Macrae, J C (2006) Linking livestock production to human health - creating sustainability through farming. In: Atkinson, C; Ball, B; Davies, D H K; Rees, R; Russell, G; Stockdale, E A; Watson, C A; Walker, R and Younie, D (Eds.) Aspects of Applied Biology 79, What will organic farming deliver? COR 2006, Association of Applied Biologists, pp. 33-37.
The main dietary risk factors associated with the early onset of the non-communicable diseases (cardiovascular disease (CVD) and cancer) would seem to be the over-consumption of dietary lipids and the under-consumption of dietary micronutrients. Consumer preference for lower fat, higher protein diets and for less saturated and more polyunsaturated fat has been around for a number of years. However, more recent clinical studies have indicated benefi cial (anti-infl ammatory) effects of increasing the omega-3: omega- 6 ratio of dietary PUFA and potential anti-cancer and -heart disease effects of increasing consumption of conjugated linoleic acid (CLA). These factors are considered in relation to the fatty acid composition of milk and meat derived from organic systems. Animal products are also important sources of several micronutrients and recent information of the health benefi ts of increasing dietary selenium and iron are considered in relation to promoting organic animal products to the health-conscious consumer.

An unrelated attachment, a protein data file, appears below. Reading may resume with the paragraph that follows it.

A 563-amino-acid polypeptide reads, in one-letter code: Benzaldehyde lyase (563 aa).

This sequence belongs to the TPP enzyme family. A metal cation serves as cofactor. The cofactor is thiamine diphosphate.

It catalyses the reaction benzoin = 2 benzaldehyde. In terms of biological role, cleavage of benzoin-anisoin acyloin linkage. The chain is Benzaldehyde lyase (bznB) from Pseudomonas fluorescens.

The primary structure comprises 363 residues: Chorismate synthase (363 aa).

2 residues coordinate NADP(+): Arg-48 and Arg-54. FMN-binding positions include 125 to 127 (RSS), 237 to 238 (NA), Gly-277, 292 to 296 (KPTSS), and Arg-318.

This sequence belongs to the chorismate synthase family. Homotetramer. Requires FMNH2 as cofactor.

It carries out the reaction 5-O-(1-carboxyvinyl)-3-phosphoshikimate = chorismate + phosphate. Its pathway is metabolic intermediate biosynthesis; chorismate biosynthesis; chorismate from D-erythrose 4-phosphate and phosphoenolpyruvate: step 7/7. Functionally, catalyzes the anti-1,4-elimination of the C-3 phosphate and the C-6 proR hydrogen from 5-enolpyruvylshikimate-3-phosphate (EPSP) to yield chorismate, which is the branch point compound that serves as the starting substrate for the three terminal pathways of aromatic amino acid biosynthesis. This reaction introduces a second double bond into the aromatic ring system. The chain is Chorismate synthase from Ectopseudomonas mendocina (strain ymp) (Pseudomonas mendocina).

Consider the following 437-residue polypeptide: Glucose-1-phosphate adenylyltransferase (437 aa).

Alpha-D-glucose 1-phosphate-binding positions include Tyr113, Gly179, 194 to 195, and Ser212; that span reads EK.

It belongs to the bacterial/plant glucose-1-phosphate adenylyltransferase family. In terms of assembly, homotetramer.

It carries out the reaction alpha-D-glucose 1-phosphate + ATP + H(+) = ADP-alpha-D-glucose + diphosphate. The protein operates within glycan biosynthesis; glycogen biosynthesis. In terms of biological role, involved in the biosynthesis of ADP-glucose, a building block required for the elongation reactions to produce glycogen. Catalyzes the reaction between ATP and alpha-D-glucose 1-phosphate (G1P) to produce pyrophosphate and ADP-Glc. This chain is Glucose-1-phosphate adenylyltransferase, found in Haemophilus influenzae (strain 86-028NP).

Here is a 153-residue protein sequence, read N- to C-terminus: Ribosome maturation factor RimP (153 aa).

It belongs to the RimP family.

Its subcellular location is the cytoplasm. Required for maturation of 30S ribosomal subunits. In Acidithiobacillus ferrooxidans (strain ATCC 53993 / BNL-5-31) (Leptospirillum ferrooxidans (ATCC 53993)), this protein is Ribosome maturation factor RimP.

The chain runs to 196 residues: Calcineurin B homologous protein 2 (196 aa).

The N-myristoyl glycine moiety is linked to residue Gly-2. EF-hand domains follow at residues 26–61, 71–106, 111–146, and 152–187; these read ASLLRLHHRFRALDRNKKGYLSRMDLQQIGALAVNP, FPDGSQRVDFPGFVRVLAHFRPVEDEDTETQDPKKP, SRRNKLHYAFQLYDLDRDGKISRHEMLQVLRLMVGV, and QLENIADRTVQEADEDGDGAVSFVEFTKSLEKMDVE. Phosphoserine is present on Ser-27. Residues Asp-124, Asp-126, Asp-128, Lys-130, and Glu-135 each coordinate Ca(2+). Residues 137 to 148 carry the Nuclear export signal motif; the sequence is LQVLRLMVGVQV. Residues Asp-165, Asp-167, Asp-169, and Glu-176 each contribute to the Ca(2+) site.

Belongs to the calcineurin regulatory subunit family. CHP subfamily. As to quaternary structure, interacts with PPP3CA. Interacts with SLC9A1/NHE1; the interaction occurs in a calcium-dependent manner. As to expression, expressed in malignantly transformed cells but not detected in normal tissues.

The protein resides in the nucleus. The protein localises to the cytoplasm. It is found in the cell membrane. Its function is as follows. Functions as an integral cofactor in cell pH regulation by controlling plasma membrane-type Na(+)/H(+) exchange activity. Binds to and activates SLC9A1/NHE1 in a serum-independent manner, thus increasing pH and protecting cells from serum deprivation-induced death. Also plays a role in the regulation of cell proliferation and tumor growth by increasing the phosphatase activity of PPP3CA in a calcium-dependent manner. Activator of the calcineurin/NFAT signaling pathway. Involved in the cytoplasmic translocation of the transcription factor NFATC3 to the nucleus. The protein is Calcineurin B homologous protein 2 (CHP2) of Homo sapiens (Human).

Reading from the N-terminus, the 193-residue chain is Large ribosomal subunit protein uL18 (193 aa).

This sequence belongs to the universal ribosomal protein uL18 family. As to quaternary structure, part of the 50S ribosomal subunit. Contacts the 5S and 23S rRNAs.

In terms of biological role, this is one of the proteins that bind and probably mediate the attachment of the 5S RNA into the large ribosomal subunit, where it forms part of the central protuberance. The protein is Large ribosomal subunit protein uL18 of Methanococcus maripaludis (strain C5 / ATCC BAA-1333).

|EPrint Type:||Conference paper, poster, etc.|
|Type of presentation:||Paper|
|Subjects:||Food systems > Food security, food quality and human health|
|Research affiliation:|| UK > Other organizations|
UK > Colloquium of Organic Researchers (COR) > COR 2006
|Deposited By:||MILLMAN, Mrs Carol A|
|Deposited On:||13 Dec 2006|
|Last Modified:||12 Apr 2010 07:34|
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